The state has also sought to impose a one size fits all, least common denominator approach to services. While it didn’t affect Carmel directly since they already built their first class library, the state’s Department of Local Government Finance vetoed plans by the suburbs of Westfield and Greenwood to build new libraries (partially inspired by Carmel), even though the bonding plans survived a petition challenge. The state’s rationale was that the cost per resident was higher than the state average. It’s easy to see that a policy like this acts as a one way downward ratchet.

The state also passed a law that not only capped property taxes as a percentage of assessed value – a measure I support – but also put in place a de facto spending freeze for all cities at current levels through a levy cap.* (This levy cap ignores growth in commercial tax base, so if a town built a 50 million square foot industrial park, it wouldn’t even be able to raise the revenues to provide services to it).

This has left cities increasingly depending on gimmicks to finance anything. And every time a city figures something like that out, the state makes noises about shutting it down. The state has also refused to allow communities to even let their own citizens vote in favor of spending money on things like transit. Indiana has never particularly empowered municipalities, but recent years have seen a strong turn towards disempowerment, with the state’s General Assembly serving as a sort of uber-city council (and now uber-school board too).

I’d be willing to venture that neither Carmel nor Columbus would be able to accomplish what they have if they were starting out on the journey today under the current state legal and political climate.

This is not to say that spending money is a solution to problems. Actually, by national standards, places like Carmel and Columbus don’t spend very much money at all. With some exceptions like that performing arts center, they are actually quite frugal. They understood the concept of long term total cost of ownership, and as a result have kept taxes low by not being penny wise, pound foolish in the short term, while so many other places that thought only about the now have descended into a near death spiral of service cuts, tax increases, and abandonment. That’s the tragedy.

In a rational world, one would think that we’d look at models that are producing population growth, job growth, corporate (including foreign) investment, high quality of services and quality of life, keeping incomes at or above US levels – and mostly importantly all while keeping taxes well below normal (at the bottom of the state in Carmel’s case) even by the standards of Indiana – and say to ourselves: how can we get more of that? Unfortunately, that’s not the case here. (Again, some other Indy suburbs excepted).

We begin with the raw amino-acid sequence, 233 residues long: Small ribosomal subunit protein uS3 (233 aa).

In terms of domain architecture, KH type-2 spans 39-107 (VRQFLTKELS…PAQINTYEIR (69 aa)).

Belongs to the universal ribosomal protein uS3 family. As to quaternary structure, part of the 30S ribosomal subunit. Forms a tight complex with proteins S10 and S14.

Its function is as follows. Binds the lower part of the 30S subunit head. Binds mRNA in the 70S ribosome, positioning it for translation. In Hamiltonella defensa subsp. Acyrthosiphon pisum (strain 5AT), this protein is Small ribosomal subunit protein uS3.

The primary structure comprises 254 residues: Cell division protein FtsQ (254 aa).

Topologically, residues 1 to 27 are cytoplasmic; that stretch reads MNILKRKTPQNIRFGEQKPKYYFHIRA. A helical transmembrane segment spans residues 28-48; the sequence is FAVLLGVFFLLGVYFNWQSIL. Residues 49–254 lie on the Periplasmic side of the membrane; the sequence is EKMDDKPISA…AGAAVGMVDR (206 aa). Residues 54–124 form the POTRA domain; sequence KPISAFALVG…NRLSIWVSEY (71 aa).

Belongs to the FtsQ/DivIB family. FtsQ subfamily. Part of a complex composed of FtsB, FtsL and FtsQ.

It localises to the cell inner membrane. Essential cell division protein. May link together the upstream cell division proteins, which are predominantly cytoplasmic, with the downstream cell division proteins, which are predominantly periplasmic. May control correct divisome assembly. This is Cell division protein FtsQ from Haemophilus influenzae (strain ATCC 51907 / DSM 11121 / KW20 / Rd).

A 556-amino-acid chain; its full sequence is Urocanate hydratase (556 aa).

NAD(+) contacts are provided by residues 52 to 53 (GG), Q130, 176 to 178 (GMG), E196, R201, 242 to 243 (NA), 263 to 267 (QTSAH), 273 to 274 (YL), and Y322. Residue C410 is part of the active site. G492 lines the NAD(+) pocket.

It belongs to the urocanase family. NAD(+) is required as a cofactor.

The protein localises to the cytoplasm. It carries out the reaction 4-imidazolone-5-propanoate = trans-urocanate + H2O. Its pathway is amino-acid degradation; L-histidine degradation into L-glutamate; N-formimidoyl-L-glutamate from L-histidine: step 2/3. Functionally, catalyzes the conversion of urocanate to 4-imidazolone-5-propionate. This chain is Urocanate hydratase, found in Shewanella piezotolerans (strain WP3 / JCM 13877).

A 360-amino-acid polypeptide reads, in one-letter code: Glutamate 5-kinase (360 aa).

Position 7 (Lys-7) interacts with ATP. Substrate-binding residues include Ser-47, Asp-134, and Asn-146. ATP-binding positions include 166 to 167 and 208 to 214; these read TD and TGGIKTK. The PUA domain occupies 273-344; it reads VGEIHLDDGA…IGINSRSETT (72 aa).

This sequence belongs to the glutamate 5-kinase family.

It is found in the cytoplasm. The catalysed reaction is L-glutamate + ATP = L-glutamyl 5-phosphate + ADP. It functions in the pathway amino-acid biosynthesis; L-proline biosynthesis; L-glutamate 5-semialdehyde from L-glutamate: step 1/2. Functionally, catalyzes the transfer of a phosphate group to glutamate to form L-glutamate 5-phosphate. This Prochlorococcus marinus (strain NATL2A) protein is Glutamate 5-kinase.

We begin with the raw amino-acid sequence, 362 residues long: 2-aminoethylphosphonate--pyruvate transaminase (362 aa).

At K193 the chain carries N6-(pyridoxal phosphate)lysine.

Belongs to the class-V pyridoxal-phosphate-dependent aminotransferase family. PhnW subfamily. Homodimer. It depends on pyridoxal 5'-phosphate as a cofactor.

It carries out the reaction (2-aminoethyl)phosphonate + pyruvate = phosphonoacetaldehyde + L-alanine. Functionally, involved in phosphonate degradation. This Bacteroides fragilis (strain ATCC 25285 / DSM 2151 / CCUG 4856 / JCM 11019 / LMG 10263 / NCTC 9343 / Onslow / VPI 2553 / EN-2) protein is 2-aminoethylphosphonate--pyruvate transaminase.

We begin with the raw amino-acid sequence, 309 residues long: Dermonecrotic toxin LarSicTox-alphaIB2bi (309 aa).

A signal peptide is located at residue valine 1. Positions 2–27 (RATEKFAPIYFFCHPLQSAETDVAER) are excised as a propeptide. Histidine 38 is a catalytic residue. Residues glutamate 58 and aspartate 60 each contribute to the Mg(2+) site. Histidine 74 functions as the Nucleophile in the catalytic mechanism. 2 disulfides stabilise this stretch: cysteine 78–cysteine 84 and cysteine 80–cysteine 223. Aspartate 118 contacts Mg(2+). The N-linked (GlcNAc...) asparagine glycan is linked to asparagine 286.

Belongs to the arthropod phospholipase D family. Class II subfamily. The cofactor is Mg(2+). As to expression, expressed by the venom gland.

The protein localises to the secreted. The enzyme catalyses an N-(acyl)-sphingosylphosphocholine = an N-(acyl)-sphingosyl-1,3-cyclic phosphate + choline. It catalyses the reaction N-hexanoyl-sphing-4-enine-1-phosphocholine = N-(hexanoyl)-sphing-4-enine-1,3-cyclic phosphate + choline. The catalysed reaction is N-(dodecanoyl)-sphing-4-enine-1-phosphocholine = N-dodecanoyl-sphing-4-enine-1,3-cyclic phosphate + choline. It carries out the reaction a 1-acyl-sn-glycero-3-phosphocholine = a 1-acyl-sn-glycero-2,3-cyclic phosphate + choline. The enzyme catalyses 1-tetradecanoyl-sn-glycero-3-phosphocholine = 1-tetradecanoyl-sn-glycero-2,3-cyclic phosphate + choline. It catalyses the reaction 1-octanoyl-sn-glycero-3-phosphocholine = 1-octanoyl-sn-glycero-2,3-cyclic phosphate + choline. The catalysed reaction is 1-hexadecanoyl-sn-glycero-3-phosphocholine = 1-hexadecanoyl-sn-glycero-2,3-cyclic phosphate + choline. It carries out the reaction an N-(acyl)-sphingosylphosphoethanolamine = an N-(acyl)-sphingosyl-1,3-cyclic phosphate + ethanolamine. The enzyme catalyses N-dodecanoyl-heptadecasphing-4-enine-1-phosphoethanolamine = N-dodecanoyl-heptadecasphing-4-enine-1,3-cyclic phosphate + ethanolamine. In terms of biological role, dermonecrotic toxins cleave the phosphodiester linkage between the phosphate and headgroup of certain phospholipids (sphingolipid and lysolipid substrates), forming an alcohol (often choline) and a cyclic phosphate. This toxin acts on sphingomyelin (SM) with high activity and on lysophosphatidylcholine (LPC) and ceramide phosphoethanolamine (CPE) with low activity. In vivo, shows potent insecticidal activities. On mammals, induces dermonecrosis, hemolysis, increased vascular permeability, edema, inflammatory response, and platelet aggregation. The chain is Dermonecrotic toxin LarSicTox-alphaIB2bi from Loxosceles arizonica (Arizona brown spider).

Before proposing solutions to Indiana’s long term under-performing economy, I would suggest that the candidates for governor first take a look around the state to examine at the places that are already doing well and have been doing well over the last decade or more. Then ask the question: what are they doing different and right and what do we need to do to get other places doing those things? First among the places to visit would be suburbs like Carmel and industrial cities like Columbus. If you’re ranked #1 in America, you must be doing something right.

* This is complicated, but my understanding is that the total property tax levy cannot grow faster than inflation + population growth. This has had many perverse incentives, including keeping entities like townships from lowering their tax levy even when possible because they’re afraid they’ll never be able to raise it again if needed.

Aaron M. Renn is an independent writer on urban affairs and the creator of Telestrian, a data analysis and mapping tool. He writes at The Urbanophile, where this piece originally appeared.

Carmel City Hall photo by Bigstock.

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Topic very good...I

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Nice post with usefull

Nice post with usefull information! I hope you write more on this subject! Cheese! This is complicated, but my understanding is that the total property tax levy cannot grow faster than inflation + population growth.

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where's the political economy?

Maybe public services are cheap in Carmel because it consists of a homogeneous, wealthy population that doesn't need much maintenance. When you don't have any crime, fire traps, drug addicts, homeless, etc. public services tend to be pretty cheap.

And is it really any wonder that the infrastructure of a wealthy community like Carmel is superior to that of Indianapolis's urban core?

It seems like Carmel has a wealthy tax base, and thus was able to pursue these new urbanist policies successfully. You seem to suggest the causation is the other way around, and that Carmel's success can be replicated by other municipalities in Indiana. I doubt that.